16 per cent less beverages to Germans in the third quarter of 2004 than a year previously. McDonald’s blamed falling German sales for virtually eliminating growth across Europe. And Altria sold 24.5 per cent fewer Marlboro cigarettes in France and 18.7 per cent fewer in Germany during the third quarter. In each instance other factors playa role. The falling dollar will also mask problems by inflating repatriated profits and lowering the cost of exports. Marlboro, for example, blames tax changes that encourage customers to trade down to cheaper brands. Coke says German bottling laws have a similar effect. But neither seems able to overcome such obstacles as well as it used to. Some companies say they do not lose much sleep over polit­ ical factors that are outside their control. “What could we do anyway?,” asks one Altria executive. “Fly the French flag? Tell them it wasn’t us that boycotted their wine?” Most importantly, some European companies such as Unilever and Neste have experienced their own problems with weak consumer spending. “It’s too simplistic to say [that] what’s happened in Europe is just a function of anti-Americanism,” says John Quelch, a profes­ sor at Harvard Business School and a leading sceptic about the link between politics and consumer behaviour. “The economic downturn is particularly important in the case of global brands because consumers do not want to pay a premium price and will switch to local brands and private labels.” Yet it is not just discount brands that have been gaining at the expense of American rivals. Swiss private banks claim to be winning savings business from U.S. competitors such as Citigroup in the Middle East, France and Germany. Some rich individuals are said to be concerned at the unpredictability of U.S. foreign policy and risk of asset seizures-a direct threat to the reputation of the U.S. financial system for fairness. Foreign airlines benefit from the fear of terrorist attacks on carriers with strong U.S. associations. Air Canada says it has seen an upsurge in business passengers opting to fly via Canada rather than brave the notorious U.S. visa system. Similar obstacles for overseas students erode U.S. soft power by encouraging them to enrol at British or Canadian universities. Even U.S. hotels abroad now fear being seen as terrorist targets. Barry Sternlicht, executive chairman of Starwood-which owns Sheraton-was one ofthe first business leaders to speak out on anti­ Americanism this year: “Our politicians must remember that our businesses are global and we rely heavily on trade and tourism.”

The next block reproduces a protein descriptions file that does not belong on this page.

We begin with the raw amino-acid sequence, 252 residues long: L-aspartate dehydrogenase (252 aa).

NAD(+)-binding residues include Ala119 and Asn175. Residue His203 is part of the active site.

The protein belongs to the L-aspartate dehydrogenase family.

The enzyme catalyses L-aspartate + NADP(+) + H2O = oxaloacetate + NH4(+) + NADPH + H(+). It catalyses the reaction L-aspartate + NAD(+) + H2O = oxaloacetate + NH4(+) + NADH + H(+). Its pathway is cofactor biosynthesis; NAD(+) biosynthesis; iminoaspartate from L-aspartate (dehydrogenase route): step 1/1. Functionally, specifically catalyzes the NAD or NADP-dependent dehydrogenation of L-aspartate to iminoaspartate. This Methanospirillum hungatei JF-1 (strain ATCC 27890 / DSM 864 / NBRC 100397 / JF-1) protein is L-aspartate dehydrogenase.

172 Martha